Veteran actor Robert De Niro is the latest in a long line of notable celebrities to don a virtual reality headset. He discussed his harrowing experience in VR during an interview on the Tonight Show Starring Jimmy Fallon.
“It was about showing you how horrible it was,” De Niro said of the experience he tried, which was designed to give users a realistic sense of the psychological toll that solitary confinement can have on prisoners.
De Niro doesn’t name the demo in question during his interview. However what is clear is that he tried it during the 2016 Tribecca Film Festival where he was appearing on a panel of his own.
The only solitary confinement VR experience from Tribeca, and therefore the one De Niro is probably referring to here, is known as 6×9: An Immersive Experience Of Solitary Confinement.
This experimental VR film was created by Francesca Panetta – a reporter and producer of “special projects” for The Guardian – along with co-producer Lindsay Poulton.
According to the experimental film’s official description on the festival’s website:
“The issue of solitary confinement is currently gaining exposure across the country, with a recent New York Times article laying out some of the most notable examples of art depicting the effects of U.S. prison conditions. The Guardian has been critical of the topic in its written pieces, but 6×9 enables users to relate to the prisoners’ experiences in a more intimate and direct way. Pulling from seven original interviews conducted by Panetta and Poulton, 6×9‘s audio component offers the real voices of those who have been incarcerated in solitary confinement; it also immerses viewers in the true sounds of prison spaces, taken from footage shot by PBS for itsFrontline documentary Solitary Nation, which Panetta considers ‘extraordinary.'”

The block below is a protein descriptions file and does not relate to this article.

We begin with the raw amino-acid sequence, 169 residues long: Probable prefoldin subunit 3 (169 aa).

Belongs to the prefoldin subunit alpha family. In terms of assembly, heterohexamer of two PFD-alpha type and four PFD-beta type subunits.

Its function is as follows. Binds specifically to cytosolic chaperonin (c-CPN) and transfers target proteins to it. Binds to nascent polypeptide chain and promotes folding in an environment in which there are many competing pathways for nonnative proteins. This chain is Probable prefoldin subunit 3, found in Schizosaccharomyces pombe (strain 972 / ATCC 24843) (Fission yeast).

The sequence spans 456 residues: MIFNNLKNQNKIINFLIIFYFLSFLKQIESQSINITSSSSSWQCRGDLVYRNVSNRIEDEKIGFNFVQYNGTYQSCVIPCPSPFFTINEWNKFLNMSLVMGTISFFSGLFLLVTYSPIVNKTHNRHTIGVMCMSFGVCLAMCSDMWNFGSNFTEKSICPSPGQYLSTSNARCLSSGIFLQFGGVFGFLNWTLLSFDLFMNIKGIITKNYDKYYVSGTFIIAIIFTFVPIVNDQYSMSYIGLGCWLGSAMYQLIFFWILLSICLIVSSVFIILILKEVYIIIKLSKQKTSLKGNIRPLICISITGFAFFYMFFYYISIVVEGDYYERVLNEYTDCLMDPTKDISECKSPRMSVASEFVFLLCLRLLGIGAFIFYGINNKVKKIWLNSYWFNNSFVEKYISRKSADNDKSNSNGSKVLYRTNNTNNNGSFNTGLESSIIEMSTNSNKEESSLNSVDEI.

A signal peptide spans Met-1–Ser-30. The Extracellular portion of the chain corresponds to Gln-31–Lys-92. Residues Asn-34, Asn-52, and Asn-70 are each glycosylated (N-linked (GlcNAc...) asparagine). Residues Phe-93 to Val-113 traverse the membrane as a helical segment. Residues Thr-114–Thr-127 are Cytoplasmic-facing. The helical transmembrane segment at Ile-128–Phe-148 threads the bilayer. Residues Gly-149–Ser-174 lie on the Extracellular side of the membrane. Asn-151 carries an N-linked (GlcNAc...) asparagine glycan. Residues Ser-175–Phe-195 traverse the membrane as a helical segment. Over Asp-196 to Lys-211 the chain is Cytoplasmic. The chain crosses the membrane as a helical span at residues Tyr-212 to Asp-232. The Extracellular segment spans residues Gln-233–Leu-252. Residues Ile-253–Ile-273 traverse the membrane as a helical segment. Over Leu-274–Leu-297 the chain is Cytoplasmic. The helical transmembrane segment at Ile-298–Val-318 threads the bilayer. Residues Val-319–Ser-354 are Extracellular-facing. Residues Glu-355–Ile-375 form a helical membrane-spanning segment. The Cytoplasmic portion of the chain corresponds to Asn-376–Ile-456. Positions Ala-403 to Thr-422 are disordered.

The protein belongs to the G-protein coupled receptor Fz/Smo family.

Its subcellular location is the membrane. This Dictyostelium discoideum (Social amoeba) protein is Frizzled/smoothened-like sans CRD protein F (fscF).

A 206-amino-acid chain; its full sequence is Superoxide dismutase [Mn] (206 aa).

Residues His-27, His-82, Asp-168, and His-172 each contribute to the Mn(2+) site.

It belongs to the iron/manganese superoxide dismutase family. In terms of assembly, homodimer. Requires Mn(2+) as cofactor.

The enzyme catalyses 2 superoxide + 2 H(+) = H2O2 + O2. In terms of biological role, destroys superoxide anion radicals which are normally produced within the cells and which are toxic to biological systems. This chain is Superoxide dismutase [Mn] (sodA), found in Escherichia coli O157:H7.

Tribeca follows Sundance as the second major film festival to heavily incorporate virtual reality cinema into its lineup. Major companies are also jumping on board this digital bandwagon. Samsung is currently working on a VR only film studio in New York City.
All of this momentum prompted Fallon himself to wonder out loud whether or not VR represents the future for mainstream filmmaking.
The Tribeca Film Festival is currently ongoing in New York City. Its VR offerings are scattered throughout but are primarily being displayed through the creative hub known as Spring Studios.